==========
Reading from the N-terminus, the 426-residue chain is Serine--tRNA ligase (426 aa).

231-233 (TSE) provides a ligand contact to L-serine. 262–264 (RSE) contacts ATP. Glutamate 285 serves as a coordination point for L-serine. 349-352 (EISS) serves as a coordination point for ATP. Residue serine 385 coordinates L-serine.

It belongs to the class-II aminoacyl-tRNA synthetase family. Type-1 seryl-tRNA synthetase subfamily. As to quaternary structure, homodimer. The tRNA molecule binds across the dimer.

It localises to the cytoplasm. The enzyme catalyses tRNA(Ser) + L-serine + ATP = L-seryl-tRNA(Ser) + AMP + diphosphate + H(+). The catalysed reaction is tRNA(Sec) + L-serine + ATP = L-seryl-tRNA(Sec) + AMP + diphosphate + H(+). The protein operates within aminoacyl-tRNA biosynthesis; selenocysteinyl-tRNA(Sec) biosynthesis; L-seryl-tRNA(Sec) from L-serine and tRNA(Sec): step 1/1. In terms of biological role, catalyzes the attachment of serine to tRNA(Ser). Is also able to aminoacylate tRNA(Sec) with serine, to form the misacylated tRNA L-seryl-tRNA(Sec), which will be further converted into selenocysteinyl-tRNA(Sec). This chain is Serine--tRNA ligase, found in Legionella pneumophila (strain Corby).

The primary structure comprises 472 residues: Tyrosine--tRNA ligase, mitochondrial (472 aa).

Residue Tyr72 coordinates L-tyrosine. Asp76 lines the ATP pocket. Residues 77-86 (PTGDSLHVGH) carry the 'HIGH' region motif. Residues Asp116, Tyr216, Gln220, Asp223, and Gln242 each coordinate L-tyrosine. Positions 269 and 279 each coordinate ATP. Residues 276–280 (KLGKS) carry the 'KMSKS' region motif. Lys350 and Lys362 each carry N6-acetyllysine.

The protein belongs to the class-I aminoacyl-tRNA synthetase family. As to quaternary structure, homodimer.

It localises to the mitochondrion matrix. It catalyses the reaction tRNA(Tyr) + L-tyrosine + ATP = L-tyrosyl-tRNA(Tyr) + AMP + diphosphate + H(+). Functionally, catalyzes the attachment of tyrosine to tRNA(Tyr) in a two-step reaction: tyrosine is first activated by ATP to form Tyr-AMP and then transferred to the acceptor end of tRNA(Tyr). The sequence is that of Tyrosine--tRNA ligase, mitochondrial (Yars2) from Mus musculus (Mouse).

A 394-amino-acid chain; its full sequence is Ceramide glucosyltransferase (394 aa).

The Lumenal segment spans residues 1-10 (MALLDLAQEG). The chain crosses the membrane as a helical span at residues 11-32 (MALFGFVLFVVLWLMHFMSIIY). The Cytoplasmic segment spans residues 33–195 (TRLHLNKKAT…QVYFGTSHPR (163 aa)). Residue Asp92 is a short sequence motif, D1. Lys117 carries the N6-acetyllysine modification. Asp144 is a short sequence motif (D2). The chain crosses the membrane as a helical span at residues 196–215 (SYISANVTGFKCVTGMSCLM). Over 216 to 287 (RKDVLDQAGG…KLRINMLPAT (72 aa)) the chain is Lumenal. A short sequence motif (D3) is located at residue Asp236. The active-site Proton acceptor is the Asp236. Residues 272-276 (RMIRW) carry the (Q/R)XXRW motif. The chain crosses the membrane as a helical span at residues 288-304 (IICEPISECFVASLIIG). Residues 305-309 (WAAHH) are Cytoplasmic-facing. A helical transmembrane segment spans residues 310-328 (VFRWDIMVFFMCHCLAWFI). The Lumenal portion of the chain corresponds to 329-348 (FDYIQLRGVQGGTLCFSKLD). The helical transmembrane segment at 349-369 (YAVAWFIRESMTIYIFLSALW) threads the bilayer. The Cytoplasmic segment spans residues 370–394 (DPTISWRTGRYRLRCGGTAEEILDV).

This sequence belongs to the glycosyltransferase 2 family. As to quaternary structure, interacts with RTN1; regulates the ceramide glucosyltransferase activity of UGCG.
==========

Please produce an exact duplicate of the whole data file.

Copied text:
Reading from the N-terminus, the 426-residue chain is Serine--tRNA ligase (426 aa).

231-233 (TSE) provides a ligand contact to L-serine. 262–264 (RSE) contacts ATP. Glutamate 285 serves as a coordination point for L-serine. 349-352 (EISS) serves as a coordination point for ATP. Residue serine 385 coordinates L-serine.

It belongs to the class-II aminoacyl-tRNA synthetase family. Type-1 seryl-tRNA synthetase subfamily. As to quaternary structure, homodimer. The tRNA molecule binds across the dimer.

It localises to the cytoplasm. The enzyme catalyses tRNA(Ser) + L-serine + ATP = L-seryl-tRNA(Ser) + AMP + diphosphate + H(+). The catalysed reaction is tRNA(Sec) + L-serine + ATP = L-seryl-tRNA(Sec) + AMP + diphosphate + H(+). The protein operates within aminoacyl-tRNA biosynthesis; selenocysteinyl-tRNA(Sec) biosynthesis; L-seryl-tRNA(Sec) from L-serine and tRNA(Sec): step 1/1. In terms of biological role, catalyzes the attachment of serine to tRNA(Ser). Is also able to aminoacylate tRNA(Sec) with serine, to form the misacylated tRNA L-seryl-tRNA(Sec), which will be further converted into selenocysteinyl-tRNA(Sec). This chain is Serine--tRNA ligase, found in Legionella pneumophila (strain Corby).

The primary structure comprises 472 residues: Tyrosine--tRNA ligase, mitochondrial (472 aa).

Residue Tyr72 coordinates L-tyrosine. Asp76 lines the ATP pocket. Residues 77-86 (PTGDSLHVGH) carry the 'HIGH' region motif. Residues Asp116, Tyr216, Gln220, Asp223, and Gln242 each coordinate L-tyrosine. Positions 269 and 279 each coordinate ATP. Residues 276–280 (KLGKS) carry the 'KMSKS' region motif. Lys350 and Lys362 each carry N6-acetyllysine.

The protein belongs to the class-I aminoacyl-tRNA synthetase family. As to quaternary structure, homodimer.

It localises to the mitochondrion matrix. It catalyses the reaction tRNA(Tyr) + L-tyrosine + ATP = L-tyrosyl-tRNA(Tyr) + AMP + diphosphate + H(+). Functionally, catalyzes the attachment of tyrosine to tRNA(Tyr) in a two-step reaction: tyrosine is first activated by ATP to form Tyr-AMP and then transferred to the acceptor end of tRNA(Tyr). The sequence is that of Tyrosine--tRNA ligase, mitochondrial (Yars2) from Mus musculus (Mouse).

A 394-amino-acid chain; its full sequence is Ceramide glucosyltransferase (394 aa).

The Lumenal segment spans residues 1-10 (MALLDLAQEG). The chain crosses the membrane as a helical span at residues 11-32 (MALFGFVLFVVLWLMHFMSIIY). The Cytoplasmic segment spans residues 33–195 (TRLHLNKKAT…QVYFGTSHPR (163 aa)). Residue Asp92 is a short sequence motif, D1. Lys117 carries the N6-acetyllysine modification. Asp144 is a short sequence motif (D2). The chain crosses the membrane as a helical span at residues 196–215 (SYISANVTGFKCVTGMSCLM). Over 216 to 287 (RKDVLDQAGG…KLRINMLPAT (72 aa)) the chain is Lumenal. A short sequence motif (D3) is located at residue Asp236. The active-site Proton acceptor is the Asp236. Residues 272-276 (RMIRW) carry the (Q/R)XXRW motif. The chain crosses the membrane as a helical span at residues 288-304 (IICEPISECFVASLIIG). Residues 305-309 (WAAHH) are Cytoplasmic-facing. A helical transmembrane segment spans residues 310-328 (VFRWDIMVFFMCHCLAWFI). The Lumenal portion of the chain corresponds to 329-348 (FDYIQLRGVQGGTLCFSKLD). The helical transmembrane segment at 349-369 (YAVAWFIRESMTIYIFLSALW) threads the bilayer. The Cytoplasmic segment spans residues 370–394 (DPTISWRTGRYRLRCGGTAEEILDV).

This sequence belongs to the glycosyltransferase 2 family. As to quaternary structure, interacts with RTN1; regulates the ceramide glucosyltransferase activity of UGCG.